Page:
Created Date: Mar 12, 2021 13:39
Last Modifed Date: May 06, 2021 11:28


First read the introduction below, then use these links to go directly to:


Introduction

Mako is developed in C++, for many the first choice of language for developing with Mako. Recent versions of Mako offered the possibility to develop in other languages.

Support for C#, Java, and Python is provided by SWIG, a software development tool that connects programs written in C++ with a variety of high-level programming languages. The same Mako classes and methods are available, although the syntax is modified to suit the target language. Compare these examples for creating a thumbnail image of the first page of a PDF:

#include <jawsmako/jawsmako.h>
#include <jawsmako/pdfinput.h>

using namespace JawsMako;
using namespace EDL;

int wmain()
{
    // Instantiate Mako
    auto jawsMako = IJawsMako::create();
    jawsMako->enableAllFeatures(jawsMako);

    // Load the first page from the document
    auto documentAssembly = IPDFInput::create(jawsMako)->open("Test.pdf");
    auto document = documentAssembly->getDocument();
    auto fixedPage = document->getPage(0)->getContent();

    // Render an anti-aliased RGB thumbnail and save to a PNG
    auto renderer = IJawsRenderer::create(jawsMako);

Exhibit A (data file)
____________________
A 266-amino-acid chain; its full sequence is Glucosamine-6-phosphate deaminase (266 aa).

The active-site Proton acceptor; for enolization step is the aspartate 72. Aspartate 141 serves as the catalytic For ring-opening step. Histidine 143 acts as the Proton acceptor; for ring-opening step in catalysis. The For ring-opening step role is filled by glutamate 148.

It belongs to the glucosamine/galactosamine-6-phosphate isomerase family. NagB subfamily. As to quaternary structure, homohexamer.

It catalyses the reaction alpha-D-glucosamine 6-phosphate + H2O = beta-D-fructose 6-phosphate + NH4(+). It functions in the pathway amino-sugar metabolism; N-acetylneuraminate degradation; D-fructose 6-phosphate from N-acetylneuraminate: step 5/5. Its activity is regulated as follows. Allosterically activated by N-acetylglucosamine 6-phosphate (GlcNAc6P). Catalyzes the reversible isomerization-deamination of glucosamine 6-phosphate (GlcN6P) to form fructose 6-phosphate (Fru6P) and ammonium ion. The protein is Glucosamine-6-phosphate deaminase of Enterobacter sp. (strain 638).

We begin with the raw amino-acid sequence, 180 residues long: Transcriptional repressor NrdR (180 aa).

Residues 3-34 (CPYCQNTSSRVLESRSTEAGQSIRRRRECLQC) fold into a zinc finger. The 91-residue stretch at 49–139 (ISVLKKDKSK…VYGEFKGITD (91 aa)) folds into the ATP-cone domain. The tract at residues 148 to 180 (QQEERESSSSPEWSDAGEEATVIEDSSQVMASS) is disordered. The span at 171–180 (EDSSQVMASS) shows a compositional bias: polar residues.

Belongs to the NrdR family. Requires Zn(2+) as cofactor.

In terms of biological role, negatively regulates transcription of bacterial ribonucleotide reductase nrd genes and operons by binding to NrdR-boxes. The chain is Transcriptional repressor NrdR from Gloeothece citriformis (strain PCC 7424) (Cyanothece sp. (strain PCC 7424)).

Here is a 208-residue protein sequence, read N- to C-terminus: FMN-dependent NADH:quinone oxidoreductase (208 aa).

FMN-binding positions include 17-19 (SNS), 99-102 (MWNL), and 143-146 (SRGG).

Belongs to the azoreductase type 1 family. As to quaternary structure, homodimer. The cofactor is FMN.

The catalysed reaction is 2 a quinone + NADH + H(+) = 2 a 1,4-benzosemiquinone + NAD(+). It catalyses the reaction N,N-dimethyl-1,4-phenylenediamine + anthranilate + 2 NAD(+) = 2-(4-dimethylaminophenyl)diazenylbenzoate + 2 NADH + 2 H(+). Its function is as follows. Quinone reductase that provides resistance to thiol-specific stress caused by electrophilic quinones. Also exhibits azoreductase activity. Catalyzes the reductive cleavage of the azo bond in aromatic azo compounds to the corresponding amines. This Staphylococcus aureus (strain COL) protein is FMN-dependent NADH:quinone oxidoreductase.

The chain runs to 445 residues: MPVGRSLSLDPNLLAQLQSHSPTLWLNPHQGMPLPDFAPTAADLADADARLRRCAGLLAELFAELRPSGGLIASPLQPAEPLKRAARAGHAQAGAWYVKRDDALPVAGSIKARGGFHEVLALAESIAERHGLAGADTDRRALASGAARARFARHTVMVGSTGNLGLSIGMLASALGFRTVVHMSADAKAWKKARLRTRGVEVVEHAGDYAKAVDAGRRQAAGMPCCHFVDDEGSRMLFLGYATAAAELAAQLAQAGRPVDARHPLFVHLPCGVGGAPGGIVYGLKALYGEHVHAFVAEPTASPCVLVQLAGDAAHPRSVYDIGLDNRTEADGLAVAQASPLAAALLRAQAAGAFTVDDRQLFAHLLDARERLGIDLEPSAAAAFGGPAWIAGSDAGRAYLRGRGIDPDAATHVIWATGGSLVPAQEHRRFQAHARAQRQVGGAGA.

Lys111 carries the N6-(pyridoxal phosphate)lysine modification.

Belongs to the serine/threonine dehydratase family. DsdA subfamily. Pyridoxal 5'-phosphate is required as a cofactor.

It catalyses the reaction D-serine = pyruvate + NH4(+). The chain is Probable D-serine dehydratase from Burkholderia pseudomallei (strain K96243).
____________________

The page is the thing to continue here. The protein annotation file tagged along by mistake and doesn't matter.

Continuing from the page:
auto renderedImage = renderer->renderAntiAliased(fixedPage);

    IDOMPNGImage::encode(jawsMako, renderedImage, IOutputStream::createToFile(jawsMako, "Test.png"));
}
CPP
using JawsMako;

namespace MyMakoProject
{
    class Program
    {
        static void Main(string[] args)
        {
            // Instantiate Mako
            using var jawsMako = IJawsMako.create();
            IJawsMako.enableAllFeatures(jawsMako);

            // Load the first page from the document
            using var documentAssembly = IPDFInput.create(jawsMako).open("Test.pdf");
            using var document = documentAssembly.getDocument();
			using var page = document.getPage(0);
            using var fixedPage = page.getContent();

            // Render an anti-aliased RGB thumbnail and save to a PNG
            using var renderer = IJawsRenderer.create(jawsMako);
            using var renderedImage = renderer.renderAntiAliased(fixedPage);
            IDOMPNGImage.encode(jawsMako, renderedImage, IOutputStream.createToFile(jawsMako.getFactory(), "Test.png"));
        }
    }
}
C#
import com.globalgraphics.JawsMako.jawsmakoIF.*;

class MyMakoJavaProject
{
	public static void main(String[] args)
	{
		// Instantiate Mako
		var jawsMako = IJawsMako.create();
		IJawsMako.enableAllFeatures(jawsMako);

		// Load the first page from the document
		var documentAssembly = IPDFInput.create(jawsMako).open("Test.pdf");
		var document = documentAssembly.getDocument();
		var fixedPage = document.getPage(0).getContent();

		// Render an anti-aliased RGB thumbnail and save to a PNG
		var renderer = IJawsRenderer.create(jawsMako);
		var renderedImage = renderer.renderAntiAliased(fixedPage);
		IDOMPNGImage.encode(jawsMako, renderedImage, IOutputStream.createToFile(jawsMako.getFactory(), "Test.png"));
	}
}
JAVA
import jawsmakoIF_python as mako

# Instantiate Mako
jawsmako = mako.IJawsMako.create ()
mako.IJawsMako.enableAllFeatures (jawsmako)

# Load the first page from the document